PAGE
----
"Our Philosophy of Investing is Slightly At Odds With Warren Buffett - We Prefer To Be Out of Stocks in Bear Markets"

Introduction

As a common sense retirement investor you should look at both.  

We like to be just a little different.  We're O.K. with looking at value stocks, and growth stocks, but we also like to look at momentum stocks. We delve into Momentum Investing.

"Our Philosophy of Investing"

We like to model Warren Buffett and when we first got started seriously with this Retirement Investing topic we got our hands on all there was to read about the man and his sidekick - Charlie Munger.

We also liked to find out who they got their education from.  After a little bit of digging we found the name of Benjamin Graham, that wasn't too difficult, but what was a little bit harder was that it was a former employer of Benjamin Graham who helped Warren Buffett the most. 

His name - Walter Schloss.

He also encouraged the study of Value Investing and Growth Investing.

What Warren Buffett and Charlie Munger do not major on is Momentum Investing.  We can see why.  It's not a long term philosophy. 

In short, we follow Buffett and Munger 90% of our time but we let our hair down with spending (approximately) 10% of our efforts in Momentum Investing.

A good piece of investing software will pick out stocks with momentum.

But we like to be a tad contrarian.

Let's turn Momentum Stocks around 180 degrees and call it 'negative momentum'  i.e. if momentum refers to those stocks that are the best performers over say, the past year, then negative momentum can refer to the worst performers over the last year.

The only (minor) problem with looking at negative momentum stocks is one of timing.  But, even this can be resolved using the simple 'Moving Average'.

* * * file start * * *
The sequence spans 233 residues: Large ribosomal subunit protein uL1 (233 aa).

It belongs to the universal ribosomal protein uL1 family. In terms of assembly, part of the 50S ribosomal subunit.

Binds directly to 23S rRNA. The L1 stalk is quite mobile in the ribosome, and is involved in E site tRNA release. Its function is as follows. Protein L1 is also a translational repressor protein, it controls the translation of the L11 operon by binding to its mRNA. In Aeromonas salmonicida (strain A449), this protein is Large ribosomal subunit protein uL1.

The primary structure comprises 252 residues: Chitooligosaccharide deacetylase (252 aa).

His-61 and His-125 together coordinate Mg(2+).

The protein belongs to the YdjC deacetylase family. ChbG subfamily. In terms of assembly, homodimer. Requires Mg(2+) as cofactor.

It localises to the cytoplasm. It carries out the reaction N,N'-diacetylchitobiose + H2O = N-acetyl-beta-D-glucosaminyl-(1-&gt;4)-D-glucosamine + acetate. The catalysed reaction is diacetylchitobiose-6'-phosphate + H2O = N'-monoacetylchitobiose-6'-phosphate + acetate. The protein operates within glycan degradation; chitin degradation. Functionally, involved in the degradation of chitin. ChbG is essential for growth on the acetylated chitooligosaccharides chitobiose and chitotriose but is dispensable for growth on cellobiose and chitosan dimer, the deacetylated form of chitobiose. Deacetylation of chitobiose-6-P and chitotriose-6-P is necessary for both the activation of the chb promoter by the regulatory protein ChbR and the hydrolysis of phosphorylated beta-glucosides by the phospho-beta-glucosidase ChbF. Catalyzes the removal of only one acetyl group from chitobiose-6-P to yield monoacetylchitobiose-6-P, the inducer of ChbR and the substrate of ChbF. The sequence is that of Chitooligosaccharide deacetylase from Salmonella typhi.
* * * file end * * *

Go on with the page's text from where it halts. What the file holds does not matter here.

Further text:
So what's special?

Well, nothing really, but picking out negative momentuam stocks highlights shares that may have an imminent change of direction.

"We Like Stocks With a High Beta for Our Momentum Investing"

To satisfy our Philosophy of Investing we look for the 10% of our portfolio in Momentum Stocks to be in shares with a high 'Beta'.

Beta, by definition, is a means of measuring the risk of a stock compared with that of the market.

'Risk' is a word that Warren Buffett would not encourage.

Stocks with a Beta of 1 move in line with the market as a whole

Stocks with a Beta of more than 1 show that a stock is more volatile than the market.

Stocks with a Beta of less than 1 show that a stock is less volatile than the market or one that moves in the opposite direction to the market.

We look for stocks with a high Beta.

But let's not forget, our 'Momentum Investing' strategy is only 10% of our portfolio.

Conclusion

If you've explored this web site in any detail you should know by now that our Philosophy of Investing is such that we are investors - not speculators. 

We look to the long term.  Short-termism isn't a part of our overall strategy, although we do make a few exceptions but they are really special, special situations.  For the most part of our trading we follow the techniques of our hero - Warren Buffett.

Our Philosophy of Investing is clearly 90% in agreement with that of Warren Buffett.  We wouldn't want to bet against the sage.

But we like to add a bit of spice to our portfolio.  Nothing reckless.  But a calculated foray into something that can give better-than-average returns.

Our Investing Philosophy is to invest our portfolio 70% in Value Stocks, 20% in Growth Stocks, and 10% in Momentum Stocks. 

That is, when we're 100% invested. It is that 10% invested in momentum stocks that makes the difference between our conservative investments and our little piece of adventure investing.

And we re-iterate, when we are 100% invested.  Which is not all of the time.  We like to like our powder dry.  10% in cash is normal, but sometimes we use that 10% for our adventures into Momentum Stocks.

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